The Asian Development Bank (ADB) and World Bank have on a collaborative basis financed two rural water supply and sanitation (WSS) projects in the Kyrgyz Republic; as a combined program these were known as Taza Suu. The Rural Water Supply and Sanitation Projects (RWSSP) 1 and 2 financed by World Bank and United Kingdom Department for International Development (DFID) faced a number of challenges during the early phases of implementation, but the latter years of the program demonstrated substantial progress with the successful implementation of the main components.
The second Rural Water Supply and Sanitation Project (RWSSP-2) was built on the experience gained during implementing RWSSP-1 and other assistance programs supporting local governments in the Kyrgyz Republic, including the Village Investment Project (VIP). The Implementation Completion and Results Report (ICR) for RWSSP-2 confirmed that despite difficulties in the early stages, the project helped to achieve the objectives of the JCSS (Joint Country Support Strategy, 2007-2010), submitted to World Bank Board in April, 2007. The JCSS, which included RWSSP-2, underlines ''...urgent need to stem deterioration in key infrastructure and social services that will reduce non-income dimensions of poverty" and a clear “…need to support the Government’s efforts to ensure and enhance the provision of, and access to, essential public services.” The RWSSP-2 closed on October 31, 2014 and achieved a positive final performance rating.
In part, the success of the RWSSP-2 revolved around the transfer of its implementation to ARIS in July 2011, and with it the pace and quality of implementation improved dramatically. In particular, this included management of community relations, expectations and effective communications with civil society. As such, all proposed targeted 55 villages, including construction of the water supply systems in new villages and the rehabilitation of 26 RWSSP-1 village based subprojects, were completed.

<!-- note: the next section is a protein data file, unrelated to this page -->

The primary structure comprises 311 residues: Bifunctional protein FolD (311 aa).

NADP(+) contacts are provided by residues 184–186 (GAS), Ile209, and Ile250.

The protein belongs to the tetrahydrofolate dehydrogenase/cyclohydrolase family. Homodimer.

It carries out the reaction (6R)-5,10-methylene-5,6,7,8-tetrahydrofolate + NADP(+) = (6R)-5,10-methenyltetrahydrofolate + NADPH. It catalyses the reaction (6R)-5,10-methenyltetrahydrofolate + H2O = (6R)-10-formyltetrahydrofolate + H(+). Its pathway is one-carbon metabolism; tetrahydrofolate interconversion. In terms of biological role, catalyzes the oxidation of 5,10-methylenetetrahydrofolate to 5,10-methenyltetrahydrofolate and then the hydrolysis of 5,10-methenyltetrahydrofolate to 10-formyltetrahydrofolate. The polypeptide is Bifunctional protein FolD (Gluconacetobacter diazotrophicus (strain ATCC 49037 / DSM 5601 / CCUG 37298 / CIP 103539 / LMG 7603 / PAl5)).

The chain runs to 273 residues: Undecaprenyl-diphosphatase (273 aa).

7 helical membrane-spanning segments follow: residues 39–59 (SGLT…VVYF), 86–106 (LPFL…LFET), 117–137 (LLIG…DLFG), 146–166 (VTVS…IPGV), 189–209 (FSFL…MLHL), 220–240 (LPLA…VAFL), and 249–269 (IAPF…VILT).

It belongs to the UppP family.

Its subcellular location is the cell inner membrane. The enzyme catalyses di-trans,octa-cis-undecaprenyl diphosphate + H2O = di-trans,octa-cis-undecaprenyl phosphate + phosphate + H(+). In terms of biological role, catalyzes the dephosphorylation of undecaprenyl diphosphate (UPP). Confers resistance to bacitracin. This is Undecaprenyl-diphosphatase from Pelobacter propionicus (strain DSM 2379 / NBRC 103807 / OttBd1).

Capacity strengthening activities supported under RWSSP-2, which are consistent with the actions proposed in the strategy, included:
Development of a sector financial model and training program;
Guidelines and training on chlorination techniques for rural water supplies;
Development of a nation-wide database on attributes and performance of systems, at local, rayon and oblast levels;
Capacity strengthening for rural water supply managers / service providers on customer service, operations and maintenance, tariff setting and billing management;
Legal review of reforms required to implement the water and sanitation sector strategy;
Collaborative project with UNICEF to implement WASH hygiene publicity and education program in schools and rural communities; and
A review technical design standards in the water supply and wastewater sector, including recommendations to optimize and improve.
However, despite this progress capacity and institutional challenges in the sector remain and continued technical and financial assistance is required to support sustainability of service delivery. The achievements of RWSSP-2, need to be further reinforced, and entrenched in the day to day operations of Government at national and local level, and institutionalized at various levels. Furthermore, access to safe drinking water and hygienic sanitation facilities in rural areas remains low. The following graph shows that about 60% percent of the rural population obtain water from a water supply system (38 percent from water posts outside properties plus 22 percent from water posts inside properties). The remaining population (40 percent) use water obtained from ditches, rivers, channels, springs, water carriers, among others.
Figure A2.1: Analysis of water sources for rural population (from sector analytics supported by RWSSP-2, 2014)
Many village and small town water supply systems have not been rehabilitated and are partially or not at all functioning. This exacerbates tariff and revenue generation issues, whereby collection rates and tariffs are generally low because of poor service quality. Also, as presented in Figure A2.2, only about 37 percent of rural population have water supply for 12 or more hours a day.